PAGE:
Kathryn Graham PhD, Senior Scientist, Adjunct Research Professor, Associate Professor and Professor (Adjunct), Sharon Bernards MA, Research Coordinator, John D. Clapp PhD, Associate Dean of Research and Faculty Development, Tara M. Dumas PhD, Post-Doctoral Fellow, Tara Kelley-Baker PhD, Senior Scientist, Peter Miller PhD, Associate Professor and Affiliate Scientist, Samantha Wells PhD, Scientist and Section Head, Adjunct Professor and Assistant Professor.
Street intercept method: An innovative approach to recruiting young adult high-risk drinkers
Version of Record online: 29 MAY 2014
© 2014 Australasian Professional Society on Alcohol and other Drugs
Drug and Alcohol Review
Special Issue: Alcohol and drug use patterns in the event, Guest Editors: Emmanuel Kuntsche, Paul Dietze and Rebecca Jenkinson
Volume 33, Issue 4, pages 449–455, July 2014
How to Cite
Graham, K., Bernards, S., Clapp, J. D., Dumas, T. M., Kelley-Baker, T., Miller, P. G. and Wells, S. (2014), Street intercept method: An innovative approach to recruiting young adult high-risk drinkers. Drug and Alcohol Review, 33: 449–455. doi: 10.1111/dar.12160
- Issue online: 16 JUL 2014
- Version of Record online: 29 MAY 2014
- Manuscript Accepted: 30 APR 2014
- Manuscript Received: 14 MAR 2014
- Canadian Institutes of Health Research Grant. Grant Number: CBG -101926
- Canada Foundation for Innovation. Grant Number: 20289
- Ontario Ministry of Research and Innovation
- licensed premise;
- young adult;
- alcohol consumption;
- research method
Introduction and Aims
Many young adults are risky drinkers who are often missed by general population surveys. The aim of the present study was to assess factors affecting participation rates in a street intercept approach to recruiting young adult bar-goers for an online survey.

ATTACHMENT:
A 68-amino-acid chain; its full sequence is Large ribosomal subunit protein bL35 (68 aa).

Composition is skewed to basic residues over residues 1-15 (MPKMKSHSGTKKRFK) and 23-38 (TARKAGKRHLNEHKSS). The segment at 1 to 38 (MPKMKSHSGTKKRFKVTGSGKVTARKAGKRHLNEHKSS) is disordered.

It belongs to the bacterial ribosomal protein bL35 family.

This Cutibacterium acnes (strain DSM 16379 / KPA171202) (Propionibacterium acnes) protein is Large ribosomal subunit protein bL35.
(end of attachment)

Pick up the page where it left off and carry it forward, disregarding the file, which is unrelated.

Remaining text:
Design and Methods
Two hundred eighty-seven young adults were approached as they entered the bar district of a medium-sized city on two consecutive weekend nights. Of these, 170 met eligibility requirements and were invited to complete a 2 min street survey for which they were paid $5 and given a gift card for $50 or $100 to be redeemed when they completed a follow-up online survey.
Sixty-one per cent of eligible persons (n = 104) participated in the street survey, with greater participation on the second night (74% vs. 50%). Sixty-eight per cent (n = 71) of those who participated in the street survey completed the online survey, with no differences in response by age or student status; however, men were significantly more likely to complete the online survey if they received the higher incentive, had consumed less alcohol and were recruited before midnight. The larger incentive was especially effective at increasing completion rates for men who had consumed a larger amount of alcohol.
Discussion and Conclusions
Street intercept is an effective and efficient recruitment method that can measure both drinking and other experiences in the event and link these data to information collected in follow-up research. Unlike recruitment through convenience samples, response rates and response bias can also be assessed. [Graham K, Bernards S, Clapp JD, Dumas TM, Kelley-Baker T, Miller PG, Wells S. Street intercept method: An innovative approach to recruiting young adult high-risk drinkers. Drug Alcohol Rev 2014; 33:449-455]